Certain materials possess the ability to harness energy from light to facilitate reactions. These photocatalysts present an opportunity for providing a sustainable way to solve energy and environmental problems related to the byproducts of industrial processes. They can be used to facilitate the degradation of stable, water-based pollutants, or they can be used to convert carbon dioxide to carbon monoxide, which can be then be converted to hydrocarbon fuels by the Fischer-Tropsch process. However the most prevalent photocatalyst, titanium dioxide, can only utilize light with frequencies in the ultraviolet range which only makes up three percent of the solar spectrum. This project attempts to solve this problem by doping a titania photocatalyst with two rare earth ions, erbium and ytterbium, which will interact with the light in what is known as an upconversion process. This two-step photon process involves both rare earth ions and the oxide structure and takes lower frequency light and “upconverts” it to the UV range, which can increase the efficiency of the photocatalyst will be enhanced. Different compositions of these photocatalysts were synthesized via a hydrothermal process and characterized for structure, surface area, particle size, and bandgap. The produced photocatalysts were used in a water-phase reactor to degrade a solution of Rose Bengal dye, which has stable benzene rings that mimic the water-based pollutants. The photocatalysts were subjected to various frequencies of light produced by different LEDs to study the effect of upconversion on photocatalytic efficiency, and the contribution the structure to the catalytic properties of the photocatalyst.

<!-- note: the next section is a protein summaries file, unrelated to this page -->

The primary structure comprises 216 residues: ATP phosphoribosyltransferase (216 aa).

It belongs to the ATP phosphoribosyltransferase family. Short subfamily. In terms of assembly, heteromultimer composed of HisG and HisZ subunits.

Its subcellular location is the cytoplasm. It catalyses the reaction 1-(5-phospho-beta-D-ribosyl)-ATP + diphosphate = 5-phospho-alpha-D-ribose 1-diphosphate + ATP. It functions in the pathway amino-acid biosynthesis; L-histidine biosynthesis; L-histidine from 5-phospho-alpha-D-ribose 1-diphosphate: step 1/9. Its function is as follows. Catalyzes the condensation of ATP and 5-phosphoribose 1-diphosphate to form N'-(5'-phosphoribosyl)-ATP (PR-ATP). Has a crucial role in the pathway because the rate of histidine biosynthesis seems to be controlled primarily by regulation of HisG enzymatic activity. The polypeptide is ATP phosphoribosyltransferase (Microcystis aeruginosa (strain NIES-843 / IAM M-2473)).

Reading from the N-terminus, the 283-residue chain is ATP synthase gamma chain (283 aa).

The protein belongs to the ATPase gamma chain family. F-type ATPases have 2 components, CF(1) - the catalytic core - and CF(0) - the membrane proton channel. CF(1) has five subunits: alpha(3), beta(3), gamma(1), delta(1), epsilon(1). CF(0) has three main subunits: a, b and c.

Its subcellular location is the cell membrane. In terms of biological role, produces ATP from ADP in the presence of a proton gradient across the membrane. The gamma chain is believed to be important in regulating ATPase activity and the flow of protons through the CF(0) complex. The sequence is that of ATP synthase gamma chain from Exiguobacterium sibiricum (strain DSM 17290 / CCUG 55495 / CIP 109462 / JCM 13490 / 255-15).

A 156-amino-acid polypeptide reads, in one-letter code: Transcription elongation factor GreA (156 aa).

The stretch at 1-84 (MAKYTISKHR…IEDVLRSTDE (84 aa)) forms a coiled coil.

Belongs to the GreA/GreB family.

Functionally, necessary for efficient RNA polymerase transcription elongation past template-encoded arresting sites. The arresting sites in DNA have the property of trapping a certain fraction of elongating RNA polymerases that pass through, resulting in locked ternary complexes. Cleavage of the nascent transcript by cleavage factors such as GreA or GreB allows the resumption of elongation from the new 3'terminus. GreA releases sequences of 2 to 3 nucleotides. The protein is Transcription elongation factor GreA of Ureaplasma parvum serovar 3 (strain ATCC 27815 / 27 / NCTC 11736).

Fourth Award of $500